Not surprisingly, the works which seemed to be selling most readily, at least at the time of my visit, were those abstract sculptures whose scale and subject were independent of the setting. Geometric abstraction allowed these works, with varying degrees of success, to engage the landscape at a formal level without the burden of a conceptual agenda or the compulsion to tell the same joke a thousand times in a day. I tend to see abstract sculpture through architectural glasses (that is to say, an architectural point of view, not, shudder, a pair of Corbuspecs O-O). It is a limited point of view, a shame to ascribe function to works attempting pure abstraction. The minute one adds windows and toilets to sculpture, even mentally, the form becomes much less interesting for being useful. Thankfully I found that the forcefulness of the coastline somehow kept the abstract works abstract. The best were simply able to be themselves. Seen against the sea, a work like isometric trinity, by Fatih Semiz becomes an enjoyably useless gauge for measuring the horizontality of the horizon. The sculpture is not scaled to the landscape, but its three polished hexagonal portals, the top one projecting a few centimeters closer to the viewer, captures the sea at its most enormous scale, that of the horizon. In Hunter Park above Bondi Beach, Koichi Ishino’s highly reflective faceted tower, wind stone – earth and sky breaks the sky, the sea and the viewer into unexpected fragments. That these works would assume other guises in the rain, the fog or at night is certainly “meaning” enough, and very close to the most elemental definition of sculpture by the sea. In any case, the rigorousness of these works was an appealing alternative to Sydney’s prevailing tendency toward ditzy self-congratulation, indulged so copiously in some of the more the funhouse-style works. Humor, often attempted, occasionally successful, is everywhere in contemporary art, and yet little discussed. Whether or not the position of the artist is as intrinsically ridiculous in relation to a mediated world as the avant garde architect in a room full of rapacious developers, what never fails to put me off are those art works which are essentially pranks. Pranks are fine as pranks; the problem for the artist is that there is always an MIT student able and willing to outdo you, without the pretension of art. Chava Kuchar’s the hazardis full-sized putting green next to the ocean, the kind of conversation piece which produces microscopic conversations like this one:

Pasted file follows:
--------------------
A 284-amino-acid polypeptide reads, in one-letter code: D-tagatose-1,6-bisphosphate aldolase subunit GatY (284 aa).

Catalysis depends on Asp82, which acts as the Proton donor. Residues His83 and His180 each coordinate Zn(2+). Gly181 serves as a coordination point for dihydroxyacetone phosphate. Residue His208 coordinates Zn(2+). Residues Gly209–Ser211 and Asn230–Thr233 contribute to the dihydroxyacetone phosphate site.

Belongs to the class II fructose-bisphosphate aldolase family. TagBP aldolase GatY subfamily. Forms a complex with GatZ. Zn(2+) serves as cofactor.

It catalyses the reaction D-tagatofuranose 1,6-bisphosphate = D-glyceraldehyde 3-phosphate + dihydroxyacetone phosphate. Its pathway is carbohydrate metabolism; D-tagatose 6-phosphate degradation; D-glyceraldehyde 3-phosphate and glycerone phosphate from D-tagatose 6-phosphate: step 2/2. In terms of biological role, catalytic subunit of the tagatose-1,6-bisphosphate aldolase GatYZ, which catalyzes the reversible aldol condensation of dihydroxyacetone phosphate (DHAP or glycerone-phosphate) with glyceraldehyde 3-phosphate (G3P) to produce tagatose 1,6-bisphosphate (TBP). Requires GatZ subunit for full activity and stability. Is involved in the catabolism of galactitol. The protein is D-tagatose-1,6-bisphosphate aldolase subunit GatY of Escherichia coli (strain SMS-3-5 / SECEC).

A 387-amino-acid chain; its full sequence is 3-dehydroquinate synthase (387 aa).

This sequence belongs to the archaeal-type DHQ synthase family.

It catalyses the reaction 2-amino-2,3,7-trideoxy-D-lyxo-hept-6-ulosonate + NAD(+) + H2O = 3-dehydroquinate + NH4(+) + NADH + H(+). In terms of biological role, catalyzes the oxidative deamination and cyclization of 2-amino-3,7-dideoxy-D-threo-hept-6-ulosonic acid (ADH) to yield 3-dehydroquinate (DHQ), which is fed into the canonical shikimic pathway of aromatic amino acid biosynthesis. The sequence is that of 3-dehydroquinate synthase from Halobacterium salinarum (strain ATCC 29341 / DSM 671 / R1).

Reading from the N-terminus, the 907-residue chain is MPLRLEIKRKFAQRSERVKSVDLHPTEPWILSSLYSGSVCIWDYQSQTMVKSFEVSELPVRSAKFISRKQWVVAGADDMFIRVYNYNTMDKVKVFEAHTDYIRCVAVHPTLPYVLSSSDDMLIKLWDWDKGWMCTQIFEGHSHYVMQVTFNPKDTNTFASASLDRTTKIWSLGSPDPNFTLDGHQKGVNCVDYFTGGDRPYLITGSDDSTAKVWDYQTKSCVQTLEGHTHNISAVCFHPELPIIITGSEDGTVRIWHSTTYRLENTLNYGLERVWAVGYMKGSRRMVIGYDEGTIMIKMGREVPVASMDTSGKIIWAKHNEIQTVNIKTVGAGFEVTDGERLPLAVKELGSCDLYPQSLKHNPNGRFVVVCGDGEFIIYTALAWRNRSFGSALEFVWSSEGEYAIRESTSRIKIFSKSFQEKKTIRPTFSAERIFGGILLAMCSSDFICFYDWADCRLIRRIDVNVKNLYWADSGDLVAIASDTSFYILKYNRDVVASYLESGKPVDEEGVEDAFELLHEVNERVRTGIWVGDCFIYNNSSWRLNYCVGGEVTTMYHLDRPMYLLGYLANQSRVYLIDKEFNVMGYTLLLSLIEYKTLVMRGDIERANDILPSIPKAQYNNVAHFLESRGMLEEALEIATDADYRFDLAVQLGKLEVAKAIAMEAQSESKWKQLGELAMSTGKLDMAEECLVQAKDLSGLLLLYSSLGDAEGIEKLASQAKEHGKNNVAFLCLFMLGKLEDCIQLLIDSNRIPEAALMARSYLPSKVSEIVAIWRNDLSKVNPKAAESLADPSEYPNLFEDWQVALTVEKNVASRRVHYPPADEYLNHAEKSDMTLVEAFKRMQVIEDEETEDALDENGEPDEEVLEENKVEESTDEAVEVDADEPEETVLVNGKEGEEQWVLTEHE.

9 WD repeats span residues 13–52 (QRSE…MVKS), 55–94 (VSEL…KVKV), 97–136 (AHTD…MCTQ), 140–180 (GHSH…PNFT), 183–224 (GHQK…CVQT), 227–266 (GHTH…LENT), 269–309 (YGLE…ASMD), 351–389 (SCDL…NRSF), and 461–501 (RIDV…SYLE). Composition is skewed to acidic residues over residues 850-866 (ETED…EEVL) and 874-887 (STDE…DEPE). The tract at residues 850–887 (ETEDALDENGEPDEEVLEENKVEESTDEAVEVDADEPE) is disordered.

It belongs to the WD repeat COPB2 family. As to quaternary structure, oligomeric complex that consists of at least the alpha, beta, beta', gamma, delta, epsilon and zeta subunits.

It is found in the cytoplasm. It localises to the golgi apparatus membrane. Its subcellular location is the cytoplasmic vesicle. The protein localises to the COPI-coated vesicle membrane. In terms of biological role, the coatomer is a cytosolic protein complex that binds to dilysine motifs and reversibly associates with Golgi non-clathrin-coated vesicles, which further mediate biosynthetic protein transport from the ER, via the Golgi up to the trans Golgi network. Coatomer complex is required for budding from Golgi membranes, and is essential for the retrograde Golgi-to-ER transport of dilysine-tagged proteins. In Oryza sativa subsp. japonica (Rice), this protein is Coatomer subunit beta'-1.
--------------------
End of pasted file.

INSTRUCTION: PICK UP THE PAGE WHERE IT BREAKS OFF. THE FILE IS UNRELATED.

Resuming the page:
“Look, the 18th hole.”